Wednesday, July 2, 2014


I’m getting old. I’m not totally old yet – I still rock on with what needs done, my brain generates material and I’m staying on my feet. Still, I can tell I’m slowing down. My beard is elder-gray; my more-tenaciously-dark hair is graying (and fleeing). The aches and pains that were a cliché are now a reality.

As I usually say, if one is lucky, one gets old. One of the goals of traditional magic has always been to extend life. For a Vedic yogi “immortality” meant a lifespan of 100 years or more, as average lifespans of 40 or 50 years rolled on by. For many of my generation, and many more of those just following, 100 years will be achieved by the magic of modern culture and scientific medicine, far more effectively than it was ever managed by sorcery or alchemy.

But, as they say, “Eat right, achieve wisdom, die anyway.” Our spans are not determined by our effort, but by the capricious (or sneaky) cutting of the thread, the song ended in a half-measure, the nail-flick of a passing giant. To this annoyingly unfair reality, we can only respond with resignation. Our fate is not in our hands.

I’m a young boomer, and my generation is beginning to fall to those thousand natural shocks one hears of. People I have considered my elders have passed. Funny, my life of magic and religion has led me to understand their death as a rising in glory, a lift from illness and failing flesh to a spiritual presence. Isaac, Morning Glory, Don, Sparky, more – it would be a bitter season if I didn’t treasure their spirit in death as surely as I did in life. Nevertheless, I love life and the world very well indeed, and intend to get as much out of this ball of nerves as my time allows.

“Youth is wasted on the young” dem say. I say “Wisdom is wasted on the old” – once you know what you should have done, the time, or ability, has passed.

What have I learned as I have grown older? First, I learned that life is hypnotic. The tick of routine, the enchantment of the habitual patterns of thought and image in one’s mind can allow the days and weeks, even the years to roll by. Once again the cliché becomes reality – the subjective time between Samhain and Samhain has become an hour where once it was a decade. At that pace, my kin, you can bloody well miss something! Like, say, your 40s – especially when the added pressure of establishing full-scale adult life is added to the mix.

That’s my message to youth – pay attention, and go for what you want! Examine your heart, and go for what really moves you. So many elders return, in their later decades, to the dreams they had when they were young. Don’t wait! Try now, when you’re young and strong. Strive, fail, strive again; change directions, win, gain, strive, fail, then win.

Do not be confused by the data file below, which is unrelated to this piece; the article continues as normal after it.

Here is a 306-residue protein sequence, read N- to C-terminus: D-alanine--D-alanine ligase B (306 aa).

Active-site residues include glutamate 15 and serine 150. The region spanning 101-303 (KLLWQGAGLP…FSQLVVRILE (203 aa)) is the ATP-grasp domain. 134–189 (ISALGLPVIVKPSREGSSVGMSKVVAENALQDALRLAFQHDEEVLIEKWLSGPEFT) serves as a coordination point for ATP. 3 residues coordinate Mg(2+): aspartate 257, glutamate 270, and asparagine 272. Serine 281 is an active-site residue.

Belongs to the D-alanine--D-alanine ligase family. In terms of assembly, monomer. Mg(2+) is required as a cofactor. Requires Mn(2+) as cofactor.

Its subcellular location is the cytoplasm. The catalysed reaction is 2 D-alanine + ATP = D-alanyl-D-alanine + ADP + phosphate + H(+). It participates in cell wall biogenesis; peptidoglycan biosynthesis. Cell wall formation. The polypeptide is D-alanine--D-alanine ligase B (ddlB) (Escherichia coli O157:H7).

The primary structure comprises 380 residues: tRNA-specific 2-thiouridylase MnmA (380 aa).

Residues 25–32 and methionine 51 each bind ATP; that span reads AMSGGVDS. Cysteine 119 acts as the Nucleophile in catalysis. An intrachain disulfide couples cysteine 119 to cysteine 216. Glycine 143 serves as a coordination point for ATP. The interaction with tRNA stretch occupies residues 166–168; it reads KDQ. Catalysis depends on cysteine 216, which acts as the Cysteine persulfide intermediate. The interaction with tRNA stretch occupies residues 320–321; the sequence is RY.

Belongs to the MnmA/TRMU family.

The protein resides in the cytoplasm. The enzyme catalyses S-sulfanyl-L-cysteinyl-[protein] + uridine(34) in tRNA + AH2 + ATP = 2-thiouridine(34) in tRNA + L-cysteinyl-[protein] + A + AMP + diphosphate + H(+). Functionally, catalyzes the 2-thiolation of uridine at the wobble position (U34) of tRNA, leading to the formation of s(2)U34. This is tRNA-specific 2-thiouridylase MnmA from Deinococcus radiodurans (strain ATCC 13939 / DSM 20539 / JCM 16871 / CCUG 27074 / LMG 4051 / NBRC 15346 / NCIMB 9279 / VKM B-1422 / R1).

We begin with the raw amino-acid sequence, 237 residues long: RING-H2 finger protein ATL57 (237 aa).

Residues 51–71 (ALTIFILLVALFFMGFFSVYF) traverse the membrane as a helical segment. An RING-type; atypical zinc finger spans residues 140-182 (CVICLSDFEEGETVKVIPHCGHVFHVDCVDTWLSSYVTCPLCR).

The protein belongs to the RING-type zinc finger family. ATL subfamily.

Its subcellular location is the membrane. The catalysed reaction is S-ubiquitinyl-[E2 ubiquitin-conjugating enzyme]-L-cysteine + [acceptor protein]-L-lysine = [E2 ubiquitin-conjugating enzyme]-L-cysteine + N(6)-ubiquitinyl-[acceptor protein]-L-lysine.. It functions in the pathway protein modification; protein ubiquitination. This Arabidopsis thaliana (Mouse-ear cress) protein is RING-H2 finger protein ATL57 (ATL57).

Watch the days as they happen – don’t patience your way through shit you hate to get to the weekend, if you can help it. Make sure there are things in your days you love, as well as the things you decide you must do anyway. And when you have time for yourself, use it. Read, motherfuckers. Make a pact with yourself to read a book a month for life – nothing relieves ignorance better. I suspect many readers here are occultists of one sort or another. If you’re a young occultist, get busy – start now and use the time. Likewise, meditate. Stop whining and just do it. You don’t even have to get off my lawn, if you’ll meditate…

Most important, spend time in your body, in the real world of flesh, and not just in the contents of your head (this may well be me advising my own younger self, here, ymmv). My third cliché that happens to be true – stop and (smell) the (roses) (insert fave activities…).  Slow down for a few minutes a day to just dig something cool. You know what ‘dig’ means, my kin  –  it means to get down in it. “I wanna get my hands dirty with that…” Getting down into something – even for a few minutes, slows time again, makes a moment like a week, and adds years to your conceptual lifespan, in retrospect.

Finally, to readers who are Pagans I’d say we have more reason to be happy with our situation in N America than at any time since the beginning of our movement. The first wave of our founders is passing, though it is not past yet. Nevertheless if the work is to continue we need those who are 20+ and 30+ now to step up for 20 years of solid organizing. There’s no help for it – this is different from the work of one’s spiritual path, more like a combination of politics and drudgery. Nevertheless, if we are to establish social institutions to support modern Paganism, that’s what will be required. I hope that the first wave will leave some solid inheritances for those who come after.

If I’m lucky I’ll get a couple more decades of useful work out of this lifetime. By that time these young button-pushers better get in line…
But by all means, enjoy the lawn.


Fawn said...

I love that about your lawn... I don't take students any more because people will not meditate.

Cuveen of the Black Goat said...

Very, very well said.